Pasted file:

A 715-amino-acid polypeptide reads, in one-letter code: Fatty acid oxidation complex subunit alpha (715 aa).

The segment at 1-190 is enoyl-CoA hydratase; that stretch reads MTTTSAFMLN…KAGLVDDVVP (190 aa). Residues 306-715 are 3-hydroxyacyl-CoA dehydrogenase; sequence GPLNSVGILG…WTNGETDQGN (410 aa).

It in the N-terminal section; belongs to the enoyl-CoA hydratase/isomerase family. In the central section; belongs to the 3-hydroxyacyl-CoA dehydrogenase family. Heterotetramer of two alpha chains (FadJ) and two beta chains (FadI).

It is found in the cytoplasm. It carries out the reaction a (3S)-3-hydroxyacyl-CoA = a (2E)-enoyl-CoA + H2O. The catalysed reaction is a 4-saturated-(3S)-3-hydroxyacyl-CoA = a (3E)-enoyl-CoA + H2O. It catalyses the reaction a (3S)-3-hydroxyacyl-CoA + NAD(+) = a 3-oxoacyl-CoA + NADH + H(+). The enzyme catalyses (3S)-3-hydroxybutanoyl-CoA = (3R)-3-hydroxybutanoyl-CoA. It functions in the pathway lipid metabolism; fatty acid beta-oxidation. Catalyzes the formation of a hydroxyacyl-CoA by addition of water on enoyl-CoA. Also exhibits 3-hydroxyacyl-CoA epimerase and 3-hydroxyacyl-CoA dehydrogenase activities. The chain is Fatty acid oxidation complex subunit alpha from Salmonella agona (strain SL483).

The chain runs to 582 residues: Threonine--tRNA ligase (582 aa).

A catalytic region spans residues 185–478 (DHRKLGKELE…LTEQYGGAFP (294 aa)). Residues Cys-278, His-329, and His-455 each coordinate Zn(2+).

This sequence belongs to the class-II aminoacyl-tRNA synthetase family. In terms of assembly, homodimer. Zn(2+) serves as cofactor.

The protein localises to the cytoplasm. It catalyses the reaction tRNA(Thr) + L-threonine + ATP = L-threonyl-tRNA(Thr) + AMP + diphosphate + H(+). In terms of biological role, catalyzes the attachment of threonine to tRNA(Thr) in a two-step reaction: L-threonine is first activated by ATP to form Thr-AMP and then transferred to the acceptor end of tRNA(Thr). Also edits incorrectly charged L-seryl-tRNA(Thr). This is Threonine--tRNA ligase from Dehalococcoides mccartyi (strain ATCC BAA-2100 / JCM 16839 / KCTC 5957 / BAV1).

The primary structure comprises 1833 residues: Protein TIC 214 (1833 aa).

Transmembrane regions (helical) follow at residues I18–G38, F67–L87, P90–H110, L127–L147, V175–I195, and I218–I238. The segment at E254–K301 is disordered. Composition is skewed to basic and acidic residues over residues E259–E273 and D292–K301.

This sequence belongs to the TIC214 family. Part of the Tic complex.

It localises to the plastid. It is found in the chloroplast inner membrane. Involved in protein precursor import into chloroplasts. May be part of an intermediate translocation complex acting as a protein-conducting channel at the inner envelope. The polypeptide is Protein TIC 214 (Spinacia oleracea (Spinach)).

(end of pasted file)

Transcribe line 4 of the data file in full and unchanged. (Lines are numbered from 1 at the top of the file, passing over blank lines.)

It is found in the cytoplasm. It carries out the reaction a (3S)-3-hydroxyacyl-CoA = a (2E)-enoyl-CoA + H2O. The catalysed reaction is a 4-saturated-(3S)-3-hydroxyacyl-CoA = a (3E)-enoyl-CoA + H2O. It catalyses the reaction a (3S)-3-hydroxyacyl-CoA + NAD(+) = a 3-oxoacyl-CoA + NADH + H(+). The enzyme catalyses (3S)-3-hydroxybutanoyl-CoA = (3R)-3-hydroxybutanoyl-CoA. It functions in the pathway lipid metabolism; fatty acid beta-oxidation. Catalyzes the formation of a hydroxyacyl-CoA by addition of water on enoyl-CoA. Also exhibits 3-hydroxyacyl-CoA epimerase and 3-hydroxyacyl-CoA dehydrogenase activities. The chain is Fatty acid oxidation complex subunit alpha from Salmonella agona (strain SL483).